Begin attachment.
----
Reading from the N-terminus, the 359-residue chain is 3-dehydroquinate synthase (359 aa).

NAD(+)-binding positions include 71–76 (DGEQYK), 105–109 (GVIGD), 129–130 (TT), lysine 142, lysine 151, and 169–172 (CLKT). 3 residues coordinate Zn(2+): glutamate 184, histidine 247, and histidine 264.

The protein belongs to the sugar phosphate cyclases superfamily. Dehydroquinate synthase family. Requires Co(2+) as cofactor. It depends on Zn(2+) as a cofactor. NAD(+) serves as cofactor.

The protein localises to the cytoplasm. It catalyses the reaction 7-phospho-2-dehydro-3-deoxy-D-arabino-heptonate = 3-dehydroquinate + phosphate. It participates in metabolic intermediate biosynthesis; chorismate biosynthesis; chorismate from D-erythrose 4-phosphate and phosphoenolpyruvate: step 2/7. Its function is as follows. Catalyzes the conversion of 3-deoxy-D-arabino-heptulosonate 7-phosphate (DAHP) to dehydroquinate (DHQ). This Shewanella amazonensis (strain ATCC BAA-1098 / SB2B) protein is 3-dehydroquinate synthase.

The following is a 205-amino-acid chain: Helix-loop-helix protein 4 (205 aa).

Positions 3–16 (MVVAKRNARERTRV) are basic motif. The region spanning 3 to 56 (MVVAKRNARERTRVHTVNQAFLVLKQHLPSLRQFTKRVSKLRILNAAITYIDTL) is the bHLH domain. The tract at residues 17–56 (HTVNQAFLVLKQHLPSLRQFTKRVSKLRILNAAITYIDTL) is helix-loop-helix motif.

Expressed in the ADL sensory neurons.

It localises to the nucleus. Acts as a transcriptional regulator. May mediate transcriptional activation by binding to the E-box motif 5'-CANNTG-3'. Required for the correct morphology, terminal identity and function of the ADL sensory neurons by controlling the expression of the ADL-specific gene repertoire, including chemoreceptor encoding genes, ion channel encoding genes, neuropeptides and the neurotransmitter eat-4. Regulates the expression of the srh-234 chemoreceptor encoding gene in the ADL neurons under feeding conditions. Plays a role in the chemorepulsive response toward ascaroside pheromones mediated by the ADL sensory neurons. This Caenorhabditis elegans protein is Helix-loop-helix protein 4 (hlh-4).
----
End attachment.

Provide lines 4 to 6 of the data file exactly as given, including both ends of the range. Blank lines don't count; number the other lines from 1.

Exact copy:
The protein localises to the cytoplasm. It catalyses the reaction 7-phospho-2-dehydro-3-deoxy-D-arabino-heptonate = 3-dehydroquinate + phosphate. It participates in metabolic intermediate biosynthesis; chorismate biosynthesis; chorismate from D-erythrose 4-phosphate and phosphoenolpyruvate: step 2/7. Its function is as follows. Catalyzes the conversion of 3-deoxy-D-arabino-heptulosonate 7-phosphate (DAHP) to dehydroquinate (DHQ). This Shewanella amazonensis (strain ATCC BAA-1098 / SB2B) protein is 3-dehydroquinate synthase.

The following is a 205-amino-acid chain: Helix-loop-helix protein 4 (205 aa).

Positions 3–16 (MVVAKRNARERTRV) are basic motif. The region spanning 3 to 56 (MVVAKRNARERTRVHTVNQAFLVLKQHLPSLRQFTKRVSKLRILNAAITYIDTL) is the bHLH domain. The tract at residues 17–56 (HTVNQAFLVLKQHLPSLRQFTKRVSKLRILNAAITYIDTL) is helix-loop-helix motif.